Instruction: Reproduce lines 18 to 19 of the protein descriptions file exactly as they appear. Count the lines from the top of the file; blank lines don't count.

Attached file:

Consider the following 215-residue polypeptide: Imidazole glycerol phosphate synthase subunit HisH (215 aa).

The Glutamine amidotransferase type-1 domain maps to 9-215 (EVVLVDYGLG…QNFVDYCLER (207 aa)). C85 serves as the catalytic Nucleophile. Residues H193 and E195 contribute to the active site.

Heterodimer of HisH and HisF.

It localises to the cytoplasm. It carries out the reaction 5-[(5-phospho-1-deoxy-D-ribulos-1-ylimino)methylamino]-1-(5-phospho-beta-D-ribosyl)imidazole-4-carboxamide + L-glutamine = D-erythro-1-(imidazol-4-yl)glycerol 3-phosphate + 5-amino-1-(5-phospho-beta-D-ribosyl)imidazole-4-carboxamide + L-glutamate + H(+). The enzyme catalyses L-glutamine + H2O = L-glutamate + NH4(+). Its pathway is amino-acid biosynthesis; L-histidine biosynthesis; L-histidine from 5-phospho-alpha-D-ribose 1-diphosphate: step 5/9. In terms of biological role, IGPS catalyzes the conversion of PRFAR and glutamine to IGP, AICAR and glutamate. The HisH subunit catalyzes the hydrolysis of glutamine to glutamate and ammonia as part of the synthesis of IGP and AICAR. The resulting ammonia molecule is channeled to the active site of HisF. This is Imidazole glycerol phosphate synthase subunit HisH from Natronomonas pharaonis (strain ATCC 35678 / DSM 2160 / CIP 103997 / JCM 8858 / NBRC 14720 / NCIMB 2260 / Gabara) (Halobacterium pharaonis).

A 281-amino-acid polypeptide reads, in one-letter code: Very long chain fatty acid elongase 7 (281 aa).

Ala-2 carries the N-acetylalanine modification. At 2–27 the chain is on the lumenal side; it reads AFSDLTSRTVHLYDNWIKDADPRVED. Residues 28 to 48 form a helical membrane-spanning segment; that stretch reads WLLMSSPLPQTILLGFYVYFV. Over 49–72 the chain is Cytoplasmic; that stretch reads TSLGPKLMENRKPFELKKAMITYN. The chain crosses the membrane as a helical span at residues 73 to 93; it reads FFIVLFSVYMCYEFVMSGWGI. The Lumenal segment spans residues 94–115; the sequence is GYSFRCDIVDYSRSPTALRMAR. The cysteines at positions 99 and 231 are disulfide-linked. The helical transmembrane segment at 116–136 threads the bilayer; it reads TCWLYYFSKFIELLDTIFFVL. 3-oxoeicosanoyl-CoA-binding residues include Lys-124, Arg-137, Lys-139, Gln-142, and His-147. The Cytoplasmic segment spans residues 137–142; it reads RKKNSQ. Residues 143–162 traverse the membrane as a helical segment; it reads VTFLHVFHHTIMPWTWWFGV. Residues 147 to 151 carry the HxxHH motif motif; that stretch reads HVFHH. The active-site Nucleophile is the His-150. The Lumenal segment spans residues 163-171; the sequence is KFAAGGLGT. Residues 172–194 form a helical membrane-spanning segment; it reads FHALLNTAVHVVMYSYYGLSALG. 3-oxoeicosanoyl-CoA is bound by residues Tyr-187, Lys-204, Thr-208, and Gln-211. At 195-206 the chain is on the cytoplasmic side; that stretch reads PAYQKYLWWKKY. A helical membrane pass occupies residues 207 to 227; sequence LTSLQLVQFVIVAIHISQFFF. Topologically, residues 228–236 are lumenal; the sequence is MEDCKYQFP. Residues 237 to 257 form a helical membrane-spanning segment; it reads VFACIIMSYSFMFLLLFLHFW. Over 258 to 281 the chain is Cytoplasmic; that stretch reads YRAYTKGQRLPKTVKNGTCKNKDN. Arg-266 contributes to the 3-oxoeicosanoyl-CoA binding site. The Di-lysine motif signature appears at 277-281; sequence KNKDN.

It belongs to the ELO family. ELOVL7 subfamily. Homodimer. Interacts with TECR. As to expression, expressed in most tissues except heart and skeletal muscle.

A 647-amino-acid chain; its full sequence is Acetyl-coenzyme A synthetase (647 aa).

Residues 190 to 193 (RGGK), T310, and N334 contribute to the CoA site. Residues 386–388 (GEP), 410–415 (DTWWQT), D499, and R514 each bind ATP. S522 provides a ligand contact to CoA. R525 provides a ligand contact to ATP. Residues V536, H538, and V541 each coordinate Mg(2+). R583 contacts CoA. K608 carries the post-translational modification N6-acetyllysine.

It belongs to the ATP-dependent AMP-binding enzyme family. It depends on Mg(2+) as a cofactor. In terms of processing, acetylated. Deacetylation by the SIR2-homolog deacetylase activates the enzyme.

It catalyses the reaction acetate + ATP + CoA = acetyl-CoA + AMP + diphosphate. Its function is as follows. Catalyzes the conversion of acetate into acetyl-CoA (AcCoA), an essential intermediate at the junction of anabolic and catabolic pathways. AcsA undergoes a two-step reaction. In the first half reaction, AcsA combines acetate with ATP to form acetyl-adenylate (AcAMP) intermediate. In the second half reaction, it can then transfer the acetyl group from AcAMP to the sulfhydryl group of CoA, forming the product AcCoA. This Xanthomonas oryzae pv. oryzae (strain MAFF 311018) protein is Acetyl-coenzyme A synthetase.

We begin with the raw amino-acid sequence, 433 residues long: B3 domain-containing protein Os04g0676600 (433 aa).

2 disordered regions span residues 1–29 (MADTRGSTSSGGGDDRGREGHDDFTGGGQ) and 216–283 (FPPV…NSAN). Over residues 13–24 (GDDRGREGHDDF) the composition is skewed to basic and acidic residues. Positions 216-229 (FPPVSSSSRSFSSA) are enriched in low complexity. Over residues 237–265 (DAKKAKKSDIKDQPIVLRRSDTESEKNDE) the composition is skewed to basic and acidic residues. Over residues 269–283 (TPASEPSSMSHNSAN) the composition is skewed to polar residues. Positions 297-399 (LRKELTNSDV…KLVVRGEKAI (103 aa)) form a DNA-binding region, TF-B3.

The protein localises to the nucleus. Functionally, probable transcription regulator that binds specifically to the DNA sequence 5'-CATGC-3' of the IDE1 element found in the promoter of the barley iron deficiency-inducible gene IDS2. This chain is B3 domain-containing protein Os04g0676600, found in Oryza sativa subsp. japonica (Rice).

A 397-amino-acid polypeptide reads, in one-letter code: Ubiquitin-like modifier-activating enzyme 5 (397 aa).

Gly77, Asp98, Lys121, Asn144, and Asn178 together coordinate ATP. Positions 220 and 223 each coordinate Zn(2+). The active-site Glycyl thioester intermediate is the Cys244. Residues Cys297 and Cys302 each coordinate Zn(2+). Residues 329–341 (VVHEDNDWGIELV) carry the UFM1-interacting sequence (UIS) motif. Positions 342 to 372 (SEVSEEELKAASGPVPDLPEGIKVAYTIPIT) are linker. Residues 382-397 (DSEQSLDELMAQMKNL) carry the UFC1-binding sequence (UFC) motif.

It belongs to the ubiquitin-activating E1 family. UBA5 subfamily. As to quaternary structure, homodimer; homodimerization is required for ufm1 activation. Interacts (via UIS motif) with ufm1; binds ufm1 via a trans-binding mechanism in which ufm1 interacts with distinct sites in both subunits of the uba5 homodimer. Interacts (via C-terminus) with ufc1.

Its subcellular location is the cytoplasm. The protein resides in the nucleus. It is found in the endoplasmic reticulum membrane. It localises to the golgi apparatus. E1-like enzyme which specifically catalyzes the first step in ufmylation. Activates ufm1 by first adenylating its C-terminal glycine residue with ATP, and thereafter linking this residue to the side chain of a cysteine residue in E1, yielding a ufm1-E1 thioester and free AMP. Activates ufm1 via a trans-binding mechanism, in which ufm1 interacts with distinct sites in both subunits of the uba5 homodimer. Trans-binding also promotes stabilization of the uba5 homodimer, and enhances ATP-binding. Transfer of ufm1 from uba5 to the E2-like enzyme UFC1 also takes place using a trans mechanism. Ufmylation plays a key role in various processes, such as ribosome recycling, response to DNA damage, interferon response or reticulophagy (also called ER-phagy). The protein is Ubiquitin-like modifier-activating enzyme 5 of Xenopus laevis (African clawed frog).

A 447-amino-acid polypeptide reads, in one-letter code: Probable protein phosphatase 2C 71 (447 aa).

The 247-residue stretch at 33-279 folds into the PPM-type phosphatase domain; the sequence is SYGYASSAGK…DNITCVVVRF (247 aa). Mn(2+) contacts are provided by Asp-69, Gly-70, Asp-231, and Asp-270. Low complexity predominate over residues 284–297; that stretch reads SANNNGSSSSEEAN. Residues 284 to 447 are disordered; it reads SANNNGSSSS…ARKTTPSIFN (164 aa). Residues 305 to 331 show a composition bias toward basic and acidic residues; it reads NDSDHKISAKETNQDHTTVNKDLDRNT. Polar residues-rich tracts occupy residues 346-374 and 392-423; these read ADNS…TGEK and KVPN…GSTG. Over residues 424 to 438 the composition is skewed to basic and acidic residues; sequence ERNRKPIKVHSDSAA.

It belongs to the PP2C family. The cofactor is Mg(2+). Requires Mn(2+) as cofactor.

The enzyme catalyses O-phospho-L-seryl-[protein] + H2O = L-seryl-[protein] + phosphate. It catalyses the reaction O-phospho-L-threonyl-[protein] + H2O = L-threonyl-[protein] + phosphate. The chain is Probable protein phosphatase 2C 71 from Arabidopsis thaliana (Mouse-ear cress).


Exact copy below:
Its subcellular location is the cytoplasm. The protein resides in the nucleus. It is found in the endoplasmic reticulum membrane. It localises to the golgi apparatus. E1-like enzyme which specifically catalyzes the first step in ufmylation. Activates ufm1 by first adenylating its C-terminal glycine residue with ATP, and thereafter linking this residue to the side chain of a cysteine residue in E1, yielding a ufm1-E1 thioester and free AMP. Activates ufm1 via a trans-binding mechanism, in which ufm1 interacts with distinct sites in both subunits of the uba5 homodimer. Trans-binding also promotes stabilization of the uba5 homodimer, and enhances ATP-binding. Transfer of ufm1 from uba5 to the E2-like enzyme UFC1 also takes place using a trans mechanism. Ufmylation plays a key role in various processes, such as ribosome recycling, response to DNA damage, interferon response or reticulophagy (also called ER-phagy). The protein is Ubiquitin-like modifier-activating enzyme 5 of Xenopus laevis (African clawed frog).

A 447-amino-acid polypeptide reads, in one-letter code: Probable protein phosphatase 2C 71 (447 aa).